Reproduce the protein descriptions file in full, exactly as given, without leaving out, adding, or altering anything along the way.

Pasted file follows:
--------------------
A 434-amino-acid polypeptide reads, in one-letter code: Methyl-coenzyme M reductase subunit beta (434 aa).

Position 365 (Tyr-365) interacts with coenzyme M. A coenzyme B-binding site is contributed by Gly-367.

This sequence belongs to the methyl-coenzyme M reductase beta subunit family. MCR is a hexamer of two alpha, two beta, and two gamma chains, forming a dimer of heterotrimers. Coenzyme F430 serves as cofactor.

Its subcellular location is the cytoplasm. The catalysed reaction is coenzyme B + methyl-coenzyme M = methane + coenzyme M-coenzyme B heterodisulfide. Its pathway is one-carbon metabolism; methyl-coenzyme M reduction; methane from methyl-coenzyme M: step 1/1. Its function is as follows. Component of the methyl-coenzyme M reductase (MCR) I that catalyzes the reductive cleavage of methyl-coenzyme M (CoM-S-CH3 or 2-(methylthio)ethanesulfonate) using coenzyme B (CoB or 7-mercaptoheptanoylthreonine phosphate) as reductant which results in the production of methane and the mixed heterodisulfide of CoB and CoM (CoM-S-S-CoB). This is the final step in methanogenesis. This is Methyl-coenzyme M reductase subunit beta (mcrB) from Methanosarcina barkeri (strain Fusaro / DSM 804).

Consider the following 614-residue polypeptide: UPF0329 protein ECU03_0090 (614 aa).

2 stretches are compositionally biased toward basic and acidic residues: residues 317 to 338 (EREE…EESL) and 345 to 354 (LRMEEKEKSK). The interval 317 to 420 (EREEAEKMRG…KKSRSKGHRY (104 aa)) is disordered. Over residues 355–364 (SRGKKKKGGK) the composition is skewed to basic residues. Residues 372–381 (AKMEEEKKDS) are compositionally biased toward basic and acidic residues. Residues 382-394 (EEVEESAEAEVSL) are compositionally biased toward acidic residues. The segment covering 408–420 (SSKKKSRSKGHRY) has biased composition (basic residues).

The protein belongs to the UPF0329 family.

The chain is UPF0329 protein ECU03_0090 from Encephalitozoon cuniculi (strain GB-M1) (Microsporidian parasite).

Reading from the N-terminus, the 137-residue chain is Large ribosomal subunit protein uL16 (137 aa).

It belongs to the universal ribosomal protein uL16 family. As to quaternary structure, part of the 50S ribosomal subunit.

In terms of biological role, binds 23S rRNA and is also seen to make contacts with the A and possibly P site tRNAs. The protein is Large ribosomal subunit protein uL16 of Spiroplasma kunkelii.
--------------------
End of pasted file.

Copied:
A 434-amino-acid polypeptide reads, in one-letter code: Methyl-coenzyme M reductase subunit beta (434 aa).

Position 365 (Tyr-365) interacts with coenzyme M. A coenzyme B-binding site is contributed by Gly-367.

This sequence belongs to the methyl-coenzyme M reductase beta subunit family. MCR is a hexamer of two alpha, two beta, and two gamma chains, forming a dimer of heterotrimers. Coenzyme F430 serves as cofactor.

Its subcellular location is the cytoplasm. The catalysed reaction is coenzyme B + methyl-coenzyme M = methane + coenzyme M-coenzyme B heterodisulfide. Its pathway is one-carbon metabolism; methyl-coenzyme M reduction; methane from methyl-coenzyme M: step 1/1. Its function is as follows. Component of the methyl-coenzyme M reductase (MCR) I that catalyzes the reductive cleavage of methyl-coenzyme M (CoM-S-CH3 or 2-(methylthio)ethanesulfonate) using coenzyme B (CoB or 7-mercaptoheptanoylthreonine phosphate) as reductant which results in the production of methane and the mixed heterodisulfide of CoB and CoM (CoM-S-S-CoB). This is the final step in methanogenesis. This is Methyl-coenzyme M reductase subunit beta (mcrB) from Methanosarcina barkeri (strain Fusaro / DSM 804).

Consider the following 614-residue polypeptide: UPF0329 protein ECU03_0090 (614 aa).

2 stretches are compositionally biased toward basic and acidic residues: residues 317 to 338 (EREE…EESL) and 345 to 354 (LRMEEKEKSK). The interval 317 to 420 (EREEAEKMRG…KKSRSKGHRY (104 aa)) is disordered. Over residues 355–364 (SRGKKKKGGK) the composition is skewed to basic residues. Residues 372–381 (AKMEEEKKDS) are compositionally biased toward basic and acidic residues. Residues 382-394 (EEVEESAEAEVSL) are compositionally biased toward acidic residues. The segment covering 408–420 (SSKKKSRSKGHRY) has biased composition (basic residues).

The protein belongs to the UPF0329 family.

The chain is UPF0329 protein ECU03_0090 from Encephalitozoon cuniculi (strain GB-M1) (Microsporidian parasite).

Reading from the N-terminus, the 137-residue chain is Large ribosomal subunit protein uL16 (137 aa).

It belongs to the universal ribosomal protein uL16 family. As to quaternary structure, part of the 50S ribosomal subunit.

In terms of biological role, binds 23S rRNA and is also seen to make contacts with the A and possibly P site tRNAs. The protein is Large ribosomal subunit protein uL16 of Spiroplasma kunkelii.